How the hell can everyone have opportunities if they didn't have the equality that others had to get the damn opportunities? Riddle me this. If Jabrayah is a black, gay, female, Muslim, and poor, what are her chances of getting a job compared to Michael, who is white, straight, male, Christian, and rich? Let's do math. Her chances are slithered down to 78.6 percent for being a female, 35.6 percent for being gay, approximately 20 percent for being black—does it need to get any lower for you to understand that she's probably not getting the job? Can't you assume that Michael would? I didn't say Jabrayah went to prison, I didn't say Jabrayah didn't complete school, Jabrayah did everything Michael did, and he won. Why?
Well Christopher, I hate to break it to you, but how many white men got stopped in New York under Stop and Frisk after it was already deemed unconstitutional and wrong? I can tell you that out of all the people that were stopped 85 percent of them were black. Eight percent were white. We are equal though, right? Well Christopher, maybe I should tell you that white men aren't pulled out of their cars and beaten.
Our rights are so equal though, you're right. I didn't see a white man get his arm broken in a restaurant for an argument with a white manager, all because his order was wrong. Police did that. You know, the people who are supposed to enforce these "equal rights" you speak of. I hate to break it to you Chris, but we aren't equal. You as a white man will always be able to do things that I can't. There are 40 percent more of white people at Yale, 63.2 more at Harvard. It's equal though, it just so happened that white people dominate the top schools in the nation?
I just so happened to mention this feedback out loud and, well, my aunt's response woke me right up. "We are equal, that's just black people's way of making excuses." Yes, the black man who went to Harvard and graduated with a 4.6 is easily looked over on a job application for the white man whose father owned the business next door and that black man has no excuse.
Don't tell me we are equal when my 5th grade teacher deemed me, "Smart for a black girl." Substitute teachers who claim I "talk white" even through endless arguments of how color has no volume. But that loud yellow shirt I wear is "gorgeous because of my skin" but the skin color I have isn't "gorgeous on my application."
But you're exactly what "they" want us to think. You are just another stereotype. A teen mother who works day by day at fast food restaurants and gas stations after dropping out of middle school and doing part time at Everest and Concorde. If that's equal to you, you have fun with that. If that's ok with you, you live that way.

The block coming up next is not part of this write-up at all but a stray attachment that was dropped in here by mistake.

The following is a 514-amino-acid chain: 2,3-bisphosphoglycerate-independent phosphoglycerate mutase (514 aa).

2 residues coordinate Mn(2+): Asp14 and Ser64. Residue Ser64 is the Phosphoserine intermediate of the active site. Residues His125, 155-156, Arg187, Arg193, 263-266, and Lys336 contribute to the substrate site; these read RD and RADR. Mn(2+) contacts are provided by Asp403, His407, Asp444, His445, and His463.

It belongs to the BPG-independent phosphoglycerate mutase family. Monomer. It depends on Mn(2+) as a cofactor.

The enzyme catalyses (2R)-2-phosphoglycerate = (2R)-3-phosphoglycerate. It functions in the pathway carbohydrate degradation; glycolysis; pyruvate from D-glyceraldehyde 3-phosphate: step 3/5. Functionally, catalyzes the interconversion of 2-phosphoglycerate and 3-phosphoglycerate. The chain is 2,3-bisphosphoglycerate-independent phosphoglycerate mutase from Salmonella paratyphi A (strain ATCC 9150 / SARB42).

I want to be better than that. And I don't want you to feel that I'm singling you out. Trust me, I commend you. You are stronger than most black women can be.
But I can't be you. I won’t be you. My opportunities are limited due to my circumstances, and although I will make my own, I am still working in a way that you didn't, and you won't. Because everyone thinks that this idea of "opportunity in America" is real, I won't go into the ideas of losing people in war because of the unequal thing that America has going on. I won't go into the ideas of Donald Trump discriminating against women on national television and then being voted the nation's president, winning with 80,000 votes. No, I won't speak of sitting in school on the first day and hearing teachers mumble "ghetto" under their breath once they say my name. Je'Soria. The common squiggly red line under my name represents how incorrect it is and how incorrect I am. Because I am not equal. I don't have the same the opportunities everyone deserves.
"But if opportunity is just a set of circumstances, why are we waiting around for the stars to align?" Well. Why are we?
Pledger, Marcia. Workplace Religious Discrimination Complaints Double Over 10 Years. Cleveland: Huffington Post, 2011. Web. 23 April 2018. huffingtonpost.com
Burns, Crosby. Krehely, Jeff. Gay and Transgender People Face High Rates of Workplace Discrimination and Harassment. American Progress, 2011. Web. 23 April 2018. americanprogress.org
Unknown Author. Facts About E-RACE. Unknown: U.S. EEOC. Web. 23 April 2018 eeoc.gov
Unknown Author. Women's Bureau. Unknown. Web. 23 April 2018. dol.gov
Why are we...?
This is about whether or not circumstances are manufacturable and why or why not. This does establish hints at racism and talks about minorities.